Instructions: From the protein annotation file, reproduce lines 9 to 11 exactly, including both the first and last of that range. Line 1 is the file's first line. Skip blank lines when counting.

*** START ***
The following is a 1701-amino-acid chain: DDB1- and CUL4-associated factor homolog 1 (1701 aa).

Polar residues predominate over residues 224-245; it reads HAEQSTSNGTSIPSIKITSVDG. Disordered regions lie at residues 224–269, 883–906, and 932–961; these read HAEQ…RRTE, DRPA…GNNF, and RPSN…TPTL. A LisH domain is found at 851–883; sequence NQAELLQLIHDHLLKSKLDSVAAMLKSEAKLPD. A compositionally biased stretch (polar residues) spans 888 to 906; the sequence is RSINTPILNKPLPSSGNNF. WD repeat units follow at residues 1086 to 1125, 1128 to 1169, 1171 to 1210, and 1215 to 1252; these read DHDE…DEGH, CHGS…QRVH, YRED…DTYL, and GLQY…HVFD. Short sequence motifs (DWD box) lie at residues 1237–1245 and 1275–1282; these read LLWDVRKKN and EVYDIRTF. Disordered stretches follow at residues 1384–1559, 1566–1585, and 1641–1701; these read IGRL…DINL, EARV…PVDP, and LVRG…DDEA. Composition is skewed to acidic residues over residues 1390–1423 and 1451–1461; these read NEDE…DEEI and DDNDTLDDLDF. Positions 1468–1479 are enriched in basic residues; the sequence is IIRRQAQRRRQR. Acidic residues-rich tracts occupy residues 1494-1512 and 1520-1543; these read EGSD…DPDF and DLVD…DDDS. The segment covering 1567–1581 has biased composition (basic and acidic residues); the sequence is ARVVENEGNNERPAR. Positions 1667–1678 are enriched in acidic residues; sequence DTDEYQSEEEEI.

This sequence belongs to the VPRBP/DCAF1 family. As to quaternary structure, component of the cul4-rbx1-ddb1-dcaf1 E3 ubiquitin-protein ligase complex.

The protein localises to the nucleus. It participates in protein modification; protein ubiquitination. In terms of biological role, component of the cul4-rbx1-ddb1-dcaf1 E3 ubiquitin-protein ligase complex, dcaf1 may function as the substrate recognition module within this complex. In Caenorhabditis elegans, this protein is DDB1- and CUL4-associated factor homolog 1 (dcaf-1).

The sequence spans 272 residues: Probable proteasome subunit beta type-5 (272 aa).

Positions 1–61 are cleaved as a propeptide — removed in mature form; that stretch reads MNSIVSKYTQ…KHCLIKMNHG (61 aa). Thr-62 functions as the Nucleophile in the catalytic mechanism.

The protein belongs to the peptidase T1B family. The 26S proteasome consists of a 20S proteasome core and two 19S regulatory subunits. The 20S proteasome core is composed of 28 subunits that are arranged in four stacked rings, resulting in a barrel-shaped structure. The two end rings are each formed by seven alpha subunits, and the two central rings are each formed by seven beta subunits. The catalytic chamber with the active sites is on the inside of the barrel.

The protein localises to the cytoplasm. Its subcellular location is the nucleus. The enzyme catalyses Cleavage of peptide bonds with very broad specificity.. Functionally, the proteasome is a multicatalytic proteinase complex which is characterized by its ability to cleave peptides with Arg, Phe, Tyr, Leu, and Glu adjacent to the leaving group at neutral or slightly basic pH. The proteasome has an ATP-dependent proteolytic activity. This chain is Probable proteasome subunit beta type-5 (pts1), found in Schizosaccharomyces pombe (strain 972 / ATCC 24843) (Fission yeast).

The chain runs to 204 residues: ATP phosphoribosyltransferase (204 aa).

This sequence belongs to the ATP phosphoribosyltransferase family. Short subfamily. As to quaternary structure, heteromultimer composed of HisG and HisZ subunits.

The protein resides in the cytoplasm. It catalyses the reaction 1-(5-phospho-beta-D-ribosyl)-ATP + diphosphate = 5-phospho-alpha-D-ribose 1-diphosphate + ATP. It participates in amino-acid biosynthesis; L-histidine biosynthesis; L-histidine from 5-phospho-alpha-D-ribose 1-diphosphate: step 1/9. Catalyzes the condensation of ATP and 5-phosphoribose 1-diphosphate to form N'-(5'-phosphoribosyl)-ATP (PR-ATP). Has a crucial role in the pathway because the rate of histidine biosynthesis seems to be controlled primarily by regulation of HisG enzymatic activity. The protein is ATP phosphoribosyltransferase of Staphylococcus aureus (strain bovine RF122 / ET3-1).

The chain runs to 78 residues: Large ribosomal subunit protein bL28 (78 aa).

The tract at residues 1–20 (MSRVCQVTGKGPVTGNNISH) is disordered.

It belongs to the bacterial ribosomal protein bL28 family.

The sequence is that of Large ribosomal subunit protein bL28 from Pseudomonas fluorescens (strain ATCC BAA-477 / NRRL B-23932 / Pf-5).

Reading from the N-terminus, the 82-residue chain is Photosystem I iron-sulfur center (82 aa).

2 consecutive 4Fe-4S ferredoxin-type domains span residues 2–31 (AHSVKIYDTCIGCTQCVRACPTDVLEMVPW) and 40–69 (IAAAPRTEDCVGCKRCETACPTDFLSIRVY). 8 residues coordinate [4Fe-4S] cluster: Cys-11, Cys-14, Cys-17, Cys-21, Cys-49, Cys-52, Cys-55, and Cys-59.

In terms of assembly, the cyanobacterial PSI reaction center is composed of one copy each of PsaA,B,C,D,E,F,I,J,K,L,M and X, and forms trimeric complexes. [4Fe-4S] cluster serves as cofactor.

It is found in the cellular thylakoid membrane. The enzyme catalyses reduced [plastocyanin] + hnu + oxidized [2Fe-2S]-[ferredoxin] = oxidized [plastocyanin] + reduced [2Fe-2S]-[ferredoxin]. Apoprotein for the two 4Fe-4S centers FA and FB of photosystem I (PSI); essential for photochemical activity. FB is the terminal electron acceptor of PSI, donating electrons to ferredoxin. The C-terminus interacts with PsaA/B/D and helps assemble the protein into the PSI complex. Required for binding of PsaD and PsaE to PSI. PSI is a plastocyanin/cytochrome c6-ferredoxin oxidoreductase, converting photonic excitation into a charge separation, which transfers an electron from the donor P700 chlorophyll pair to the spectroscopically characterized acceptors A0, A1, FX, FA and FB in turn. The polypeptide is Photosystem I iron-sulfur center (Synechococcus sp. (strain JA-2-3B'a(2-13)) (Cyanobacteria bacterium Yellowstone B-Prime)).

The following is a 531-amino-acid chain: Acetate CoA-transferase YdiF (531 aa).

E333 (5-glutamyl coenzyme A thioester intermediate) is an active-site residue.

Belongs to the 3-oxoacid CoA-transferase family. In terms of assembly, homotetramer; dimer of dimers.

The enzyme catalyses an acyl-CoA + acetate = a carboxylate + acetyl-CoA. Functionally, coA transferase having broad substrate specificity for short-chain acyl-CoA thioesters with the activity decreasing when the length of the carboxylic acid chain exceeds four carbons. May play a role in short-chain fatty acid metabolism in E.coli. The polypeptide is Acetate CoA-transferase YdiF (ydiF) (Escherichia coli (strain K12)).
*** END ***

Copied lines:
The chain runs to 204 residues: ATP phosphoribosyltransferase (204 aa).

This sequence belongs to the ATP phosphoribosyltransferase family. Short subfamily. As to quaternary structure, heteromultimer composed of HisG and HisZ subunits.

The protein resides in the cytoplasm. It catalyses the reaction 1-(5-phospho-beta-D-ribosyl)-ATP + diphosphate = 5-phospho-alpha-D-ribose 1-diphosphate + ATP. It participates in amino-acid biosynthesis; L-histidine biosynthesis; L-histidine from 5-phospho-alpha-D-ribose 1-diphosphate: step 1/9. Catalyzes the condensation of ATP and 5-phosphoribose 1-diphosphate to form N'-(5'-phosphoribosyl)-ATP (PR-ATP). Has a crucial role in the pathway because the rate of histidine biosynthesis seems to be controlled primarily by regulation of HisG enzymatic activity. The protein is ATP phosphoribosyltransferase of Staphylococcus aureus (strain bovine RF122 / ET3-1).